The pot has been covered and will remain in the cabin for a few days now. The few hours remaining until we travel I’m doing something else… I’m following the recipe on p 241 of the book Eco-Verf by Anja Schrik.

Eco-printing leaves on unglazed ceramics. Results in two weeks.

Oh, and here’s a picture of the Wrenna in the big yarn. In reality the k2tog or even k3tog are very bulky and the YO make very big holes. Not very pretty.
I’m glad to frog this and use the yarn in stockinette stitch and reverse stockinette stitch (= back panel Concrete)

Failed in getting pigment from indigo leafs

Today I tried the recipe from the book Eco-verf, page 196. It’s for extracting pigment from woad but Anja Schrik said it’s the same for indigo.

indigo plant extracting pigment book Eco-verf by Anja Schrik recipe p 196

50 grams of fresh leaves
about 1200 ml boiling water
following the recipe step by step. It is well explained and also has pictures so you know what to look for and why you are asked to do certain things.
indigo plant extracting pigment book Eco-verf by Anja Schrik recipe p 196indigo plant extracting pigment book Eco-verf by Anja Schrik recipe p 196extracting pigment from indigo leafsextracting pigment from indigo leafsextracting pigment from indigo leafstoo much CaHO2?too much CaHO2?sediment :( failedUntitled

Unfortunately it failed. It turned bright yellow when I added the lime/ Calciumhydroxide/ CaHO2. It was supposed to turn into green tea.

I probably added way too much CaHO2 as the recipe made me uncertain at that point by talking about “a cup of CaHO2” instead of grams. I’m also not sure whether I was to add a certain volume in regard to the volume of indigo-tea or in regard to the calcium-hydroxide-solution.

What do you think, did I interpret this correct?
translation p 202:
“The indigo fluid needs to be mixed with a CaHO2 solution. You need 1 part CaHO2 solution for 4 parts indigo fluid. For example: 1 liter indigo fluid requires 250 ml CaHO2 solution.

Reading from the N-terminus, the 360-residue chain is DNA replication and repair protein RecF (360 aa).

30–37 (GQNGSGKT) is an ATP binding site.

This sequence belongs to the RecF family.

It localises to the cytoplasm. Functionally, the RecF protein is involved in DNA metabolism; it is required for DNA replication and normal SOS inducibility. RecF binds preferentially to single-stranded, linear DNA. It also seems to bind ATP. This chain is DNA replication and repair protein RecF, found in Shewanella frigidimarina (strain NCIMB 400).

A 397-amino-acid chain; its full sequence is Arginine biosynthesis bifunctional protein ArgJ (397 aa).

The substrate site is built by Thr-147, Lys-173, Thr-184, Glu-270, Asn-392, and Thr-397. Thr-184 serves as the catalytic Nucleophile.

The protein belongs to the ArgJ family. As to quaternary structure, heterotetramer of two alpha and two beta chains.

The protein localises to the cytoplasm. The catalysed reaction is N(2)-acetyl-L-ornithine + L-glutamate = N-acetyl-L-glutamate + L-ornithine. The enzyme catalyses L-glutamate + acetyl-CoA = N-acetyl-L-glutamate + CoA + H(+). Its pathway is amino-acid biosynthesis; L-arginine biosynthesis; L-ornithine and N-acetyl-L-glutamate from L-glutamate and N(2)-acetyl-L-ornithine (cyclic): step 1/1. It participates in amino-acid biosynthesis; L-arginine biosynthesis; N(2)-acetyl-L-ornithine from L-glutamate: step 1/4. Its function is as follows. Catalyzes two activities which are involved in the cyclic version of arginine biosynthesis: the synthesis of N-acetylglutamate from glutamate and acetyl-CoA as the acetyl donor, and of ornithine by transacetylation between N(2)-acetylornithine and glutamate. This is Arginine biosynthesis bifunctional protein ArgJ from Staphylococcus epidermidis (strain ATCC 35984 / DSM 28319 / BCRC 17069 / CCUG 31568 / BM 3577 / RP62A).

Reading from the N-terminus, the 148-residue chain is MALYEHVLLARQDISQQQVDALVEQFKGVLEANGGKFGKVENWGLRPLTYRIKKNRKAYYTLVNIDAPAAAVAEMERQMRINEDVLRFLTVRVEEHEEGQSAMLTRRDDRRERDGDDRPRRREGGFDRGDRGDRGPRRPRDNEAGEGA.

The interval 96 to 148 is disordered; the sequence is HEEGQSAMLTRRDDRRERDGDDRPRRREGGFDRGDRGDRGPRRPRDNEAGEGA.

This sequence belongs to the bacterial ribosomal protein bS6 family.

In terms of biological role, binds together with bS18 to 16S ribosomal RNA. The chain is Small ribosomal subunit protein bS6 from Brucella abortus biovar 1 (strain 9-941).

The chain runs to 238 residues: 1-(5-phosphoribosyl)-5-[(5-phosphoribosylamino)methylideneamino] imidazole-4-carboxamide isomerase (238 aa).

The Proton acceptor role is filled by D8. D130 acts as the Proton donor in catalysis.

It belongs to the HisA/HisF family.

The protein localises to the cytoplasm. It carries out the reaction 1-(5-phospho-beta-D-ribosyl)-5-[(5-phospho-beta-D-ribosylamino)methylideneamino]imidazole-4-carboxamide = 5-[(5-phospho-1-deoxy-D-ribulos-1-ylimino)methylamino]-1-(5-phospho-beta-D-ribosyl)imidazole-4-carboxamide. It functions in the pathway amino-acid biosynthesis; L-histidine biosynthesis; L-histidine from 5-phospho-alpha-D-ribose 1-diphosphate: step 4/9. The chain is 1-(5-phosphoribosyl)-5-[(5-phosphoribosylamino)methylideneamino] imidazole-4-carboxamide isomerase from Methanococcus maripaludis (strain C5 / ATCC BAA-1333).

Prepare the CaHO2 solution: one cup of CaHO2 per 500 ml water. Add the CaHO2 solution to the indigo fluid. It should turn green.”

I had 900 ml indigo fluid so thought I needed just under 250 ml CaHO2 solution. I took 250 ml of water and added “half a cup” which I took to be 2 levelled diner spoons of CaHO2. I don’t know how big the cups of the writer are. It’s not a standard measurement of volume outside of the UK or USA. I was thinking coffee cups (not mugs).

I did a lot of trying to add oxygen but nothing changed, not in the colour, not in the consistency. It smells strongly of cement. When I put it aside there formed a sediment at the bottom (see last picture) and the tell tale “skin” appeared on top of the fluid. But it never got a hint of green or blue.

Now I am blue. I’d really loved this to go right today as I’m having a horrible brain chemistry/PMS day. I have not enough knowledge to know what I did wrong or what I could tweak to make it better. If it’s too much CaHO2 I could perhaps try to make it more acid with some vinegar. But I don’t know. I’m taking a break now. Please let me know if you have advice and I can try some things tomorrow morning.

Such pretty flowers: